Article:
Sambal Oelek brand chili paste (Not to be too anal, but I've tasted just about every chili paste and this one packs hand's down the best flavor, plus it's hotter than Ashley Judd driving through the desert in August with the seat heater on.)
fresh mint (or basil or cilantro; just a pinch of something green and groovy)
Turn on some cooking music, like Los Lonely Boys or Patti Smith. Get out a very large bowl or pot, fill it with warm water, and put in the rice noodles. Rice noodles don't need to cook, they just need to wake up. The only rule with noodles is never, ever break them. Asians believe it is bad luck to break noodles and I personally defer to their judgment on this. They don't flout transubstantiation or compound interest; who am I to disrespect their noodle rituals? Let the noodles soak.
In a large pot, prepare your broth. The best broth is homemade, simmered up out of some fish heads and some shrimp offal or some vegetable scraps (especially if you tossed in some groovy root vegetables like parsnips or fennel). Some Asian groceries stock fish bouillon and shrimp bouillon and they're pretty good if you train your mind not to think about what might have gone into their creation. But any broth works well as a base for pho so just use whatever you've got. Tump about a quart of it into a non-denominational soup pot (this is no time for sanctimony) and set it on steamylicious.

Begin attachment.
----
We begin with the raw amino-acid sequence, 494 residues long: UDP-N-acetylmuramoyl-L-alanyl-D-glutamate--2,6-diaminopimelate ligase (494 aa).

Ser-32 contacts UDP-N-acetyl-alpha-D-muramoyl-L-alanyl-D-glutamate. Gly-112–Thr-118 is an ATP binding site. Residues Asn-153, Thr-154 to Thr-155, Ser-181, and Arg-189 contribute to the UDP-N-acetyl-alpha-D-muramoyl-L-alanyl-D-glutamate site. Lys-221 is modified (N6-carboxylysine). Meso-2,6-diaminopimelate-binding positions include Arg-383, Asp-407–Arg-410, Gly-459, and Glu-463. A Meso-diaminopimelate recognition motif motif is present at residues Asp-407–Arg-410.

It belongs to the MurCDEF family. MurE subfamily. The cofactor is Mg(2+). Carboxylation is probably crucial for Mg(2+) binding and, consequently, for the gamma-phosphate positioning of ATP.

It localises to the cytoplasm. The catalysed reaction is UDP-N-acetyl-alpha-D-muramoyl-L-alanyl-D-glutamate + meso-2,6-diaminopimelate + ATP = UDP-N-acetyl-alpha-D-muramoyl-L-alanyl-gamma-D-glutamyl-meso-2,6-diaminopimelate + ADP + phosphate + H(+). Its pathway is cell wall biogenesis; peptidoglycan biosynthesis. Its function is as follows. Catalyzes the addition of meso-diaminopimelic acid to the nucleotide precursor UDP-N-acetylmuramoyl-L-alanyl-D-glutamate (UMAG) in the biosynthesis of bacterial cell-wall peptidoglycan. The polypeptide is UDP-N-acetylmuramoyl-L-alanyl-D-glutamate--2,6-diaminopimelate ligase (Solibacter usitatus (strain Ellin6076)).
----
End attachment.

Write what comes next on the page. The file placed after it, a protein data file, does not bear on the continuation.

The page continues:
While the broth is slouching toward brothdom, wash the vegetables and chop them up except the spinach. A good mix is two carrots and some snow peas and one small onion or a handful of green onions. Can you make up the amounts and ingredients as you go? Pho kin a! (Tip: If you shave the carrots into ribbons with a peeling knife instead of dicing them, they will thicken the broth a little. Plus, it looks cooler. Also, if somebody says, "hey, whatcha doin'?" you can reply, "Leave me alone - I'm shaving my carrot.")
Spinach is very vulnerable and more than a tad emotional and easily bruised and quite frankly given to histrionics if not handled very carefully, so just set that aside for now with maybe a kind word and a promise for later greatness.